Ifla 2011

2,194 views
2,037 views

Published on

Presentation to the IT RFID Group meeting in San Juan, 17th August 2011 - establishing Special Interest Group (SIG)

0 Comments
1 Like
Statistics
Notes
  • Be the first to comment

No Downloads
Views
Total views
2,194
On SlideShare
0
From Embeds
0
Number of Embeds
12
Actions
Shares
0
Downloads
28
Comments
0
Likes
1
Embeds 0
No embeds

No notes for slide

Ifla 2011

  1. 1. Learning from the Past, Looking to the FutureLibrary RFID RFID in UK Libraries IFLA – Puerto Rico 17th August 2011 Mick Fortune Library RFID Limited
  2. 2. Overview • Defining our terms – what does RFID mean to you? • One technology? • Case Study – the UK library market • Taking stockLibrary RFID • A way forward?
  3. 3. DEFINING OUR TERMS –Library RFID WHAT DOES RFID MEAN TO YOU?
  4. 4. Radio Frequency IDentification • One idea – can mean many different things • In the library it may be found in – Stock – SmartcardsLibrary RFID – Smartphones – The furniture, or even the walls
  5. 5. Some Library RFID Solutions Automated Receiving Book sorter - Denmark Library 24 – - Holland ItalyLibrary RFID RFID enabled smartphone - USA Smart Shelves - Singapore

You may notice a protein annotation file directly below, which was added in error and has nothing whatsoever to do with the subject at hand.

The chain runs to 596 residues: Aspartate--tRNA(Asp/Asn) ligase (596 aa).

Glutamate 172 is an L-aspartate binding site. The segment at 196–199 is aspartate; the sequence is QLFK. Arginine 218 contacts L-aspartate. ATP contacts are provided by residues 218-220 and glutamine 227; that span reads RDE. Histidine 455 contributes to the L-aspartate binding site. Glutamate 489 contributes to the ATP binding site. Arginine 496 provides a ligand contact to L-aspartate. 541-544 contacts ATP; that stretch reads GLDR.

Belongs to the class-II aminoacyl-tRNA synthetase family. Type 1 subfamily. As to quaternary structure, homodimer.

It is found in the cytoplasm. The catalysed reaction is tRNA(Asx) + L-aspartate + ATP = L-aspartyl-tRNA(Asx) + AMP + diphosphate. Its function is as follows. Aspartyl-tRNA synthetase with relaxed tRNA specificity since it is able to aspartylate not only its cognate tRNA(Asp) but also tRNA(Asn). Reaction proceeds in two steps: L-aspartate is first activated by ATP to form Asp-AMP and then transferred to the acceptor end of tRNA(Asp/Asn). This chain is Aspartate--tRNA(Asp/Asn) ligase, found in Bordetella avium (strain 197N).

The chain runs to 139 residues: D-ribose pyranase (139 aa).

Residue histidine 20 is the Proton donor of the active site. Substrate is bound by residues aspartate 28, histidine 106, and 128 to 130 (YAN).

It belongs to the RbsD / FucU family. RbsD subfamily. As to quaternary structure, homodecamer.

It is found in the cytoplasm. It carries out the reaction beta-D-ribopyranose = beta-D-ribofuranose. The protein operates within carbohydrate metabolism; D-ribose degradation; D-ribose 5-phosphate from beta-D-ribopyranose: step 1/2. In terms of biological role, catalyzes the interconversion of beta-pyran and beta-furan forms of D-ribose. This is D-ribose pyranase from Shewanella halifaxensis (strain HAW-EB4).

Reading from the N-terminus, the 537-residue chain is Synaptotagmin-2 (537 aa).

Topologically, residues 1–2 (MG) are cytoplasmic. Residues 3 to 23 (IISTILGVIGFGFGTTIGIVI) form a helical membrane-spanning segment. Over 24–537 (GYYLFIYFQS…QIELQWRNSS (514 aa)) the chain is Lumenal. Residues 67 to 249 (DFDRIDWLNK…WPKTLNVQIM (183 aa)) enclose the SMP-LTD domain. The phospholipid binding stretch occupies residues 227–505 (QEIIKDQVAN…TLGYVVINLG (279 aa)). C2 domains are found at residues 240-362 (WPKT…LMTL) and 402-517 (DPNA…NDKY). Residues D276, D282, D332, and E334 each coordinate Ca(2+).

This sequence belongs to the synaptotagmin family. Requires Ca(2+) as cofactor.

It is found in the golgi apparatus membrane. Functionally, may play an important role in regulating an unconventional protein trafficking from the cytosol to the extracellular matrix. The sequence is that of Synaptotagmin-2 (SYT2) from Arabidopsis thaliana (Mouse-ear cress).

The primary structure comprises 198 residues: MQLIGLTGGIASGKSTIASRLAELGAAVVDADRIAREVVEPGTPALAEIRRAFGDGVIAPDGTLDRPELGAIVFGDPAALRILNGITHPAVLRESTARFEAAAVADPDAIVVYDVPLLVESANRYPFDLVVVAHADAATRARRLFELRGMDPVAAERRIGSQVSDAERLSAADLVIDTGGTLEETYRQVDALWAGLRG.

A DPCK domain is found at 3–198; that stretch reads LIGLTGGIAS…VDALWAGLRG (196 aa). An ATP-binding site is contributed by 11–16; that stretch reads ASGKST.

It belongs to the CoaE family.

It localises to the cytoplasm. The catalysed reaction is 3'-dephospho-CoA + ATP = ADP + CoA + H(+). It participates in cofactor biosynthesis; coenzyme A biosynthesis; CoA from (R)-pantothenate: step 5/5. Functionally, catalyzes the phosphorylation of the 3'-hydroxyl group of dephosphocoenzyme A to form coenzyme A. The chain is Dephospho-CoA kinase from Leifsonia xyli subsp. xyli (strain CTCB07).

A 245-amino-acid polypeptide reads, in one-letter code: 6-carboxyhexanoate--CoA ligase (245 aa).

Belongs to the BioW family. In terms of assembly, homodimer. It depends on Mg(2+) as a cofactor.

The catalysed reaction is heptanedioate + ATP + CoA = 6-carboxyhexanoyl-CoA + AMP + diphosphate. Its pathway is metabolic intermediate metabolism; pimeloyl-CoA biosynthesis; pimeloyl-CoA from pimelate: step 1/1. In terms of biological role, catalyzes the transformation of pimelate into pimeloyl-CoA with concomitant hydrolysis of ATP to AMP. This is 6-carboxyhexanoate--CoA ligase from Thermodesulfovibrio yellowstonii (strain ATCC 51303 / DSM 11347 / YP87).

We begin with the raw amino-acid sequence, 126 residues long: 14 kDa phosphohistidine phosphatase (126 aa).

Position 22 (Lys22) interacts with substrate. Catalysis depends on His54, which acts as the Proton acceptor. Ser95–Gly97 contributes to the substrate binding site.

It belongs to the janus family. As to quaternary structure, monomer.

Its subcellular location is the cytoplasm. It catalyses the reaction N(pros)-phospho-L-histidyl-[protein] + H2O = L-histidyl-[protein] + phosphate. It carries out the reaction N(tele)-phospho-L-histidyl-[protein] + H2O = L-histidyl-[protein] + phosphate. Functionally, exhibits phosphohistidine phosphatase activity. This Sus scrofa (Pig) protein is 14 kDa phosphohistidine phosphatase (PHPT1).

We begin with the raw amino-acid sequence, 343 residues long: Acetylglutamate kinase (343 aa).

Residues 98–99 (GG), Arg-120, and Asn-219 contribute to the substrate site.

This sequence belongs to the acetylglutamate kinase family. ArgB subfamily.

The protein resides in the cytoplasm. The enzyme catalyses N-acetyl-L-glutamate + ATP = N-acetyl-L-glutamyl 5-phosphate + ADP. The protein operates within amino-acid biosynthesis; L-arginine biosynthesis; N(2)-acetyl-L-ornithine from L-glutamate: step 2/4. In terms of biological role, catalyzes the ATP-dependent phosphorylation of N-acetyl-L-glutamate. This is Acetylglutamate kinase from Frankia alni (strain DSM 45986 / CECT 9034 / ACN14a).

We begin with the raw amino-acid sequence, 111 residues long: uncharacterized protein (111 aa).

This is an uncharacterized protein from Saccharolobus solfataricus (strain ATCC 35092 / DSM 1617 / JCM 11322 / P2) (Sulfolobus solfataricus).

6. 6. Library RFID ONE TECHNOLOGY?
  7. 7. Radio Frequency IDentification • RFID solutions may differ in terms of, – Tags – Frequencies – DataLibrary RFID – Levels of interoperability and integration
  8. 8. Tags • All shapes and sizes • Different frequencies and formats • ...even chipless *Library RFID * http://www.theaustralian.com.au/australian-it/chipless-tracker-to-transform-libraries/story-e6frgakx-1226106169778
  9. 9. Library RFID Frequencies Source: US Defense Acquisition University, VA
  10. 10. Most Commonly Used Library Frequencies UHF HF Typical range Up to 5 metres Up to 1 metre Cost Less expensive More expensiveLibrary RFID Typical Capacity 512bits 1kb Data standard No Yes compliant?
  11. 11. A key component – the data! • A “Data Model” defines both the content and location of data on tags • Many are supplier defined (proprietary) • Some countries defined a national data model (e.g. Denmark)Library RFID • ISO have recently published a three part international data model
  12. 12. Interoperability • Reading another vendor’s tags has often proved problematic, sometimes impossible • A common data model will allow different suppliers to read and write to the same tags • UK, Canada and Australia promoting solutions based on ISO 28560-2. NISO recommends the sameLibrary RFID for USA. • Limited interoperability is available at the security level1 1 NISO include a very useful section on levels of interoperability in security for ILL at http://www.niso.org/apps/group_public/download.php?document_id=6508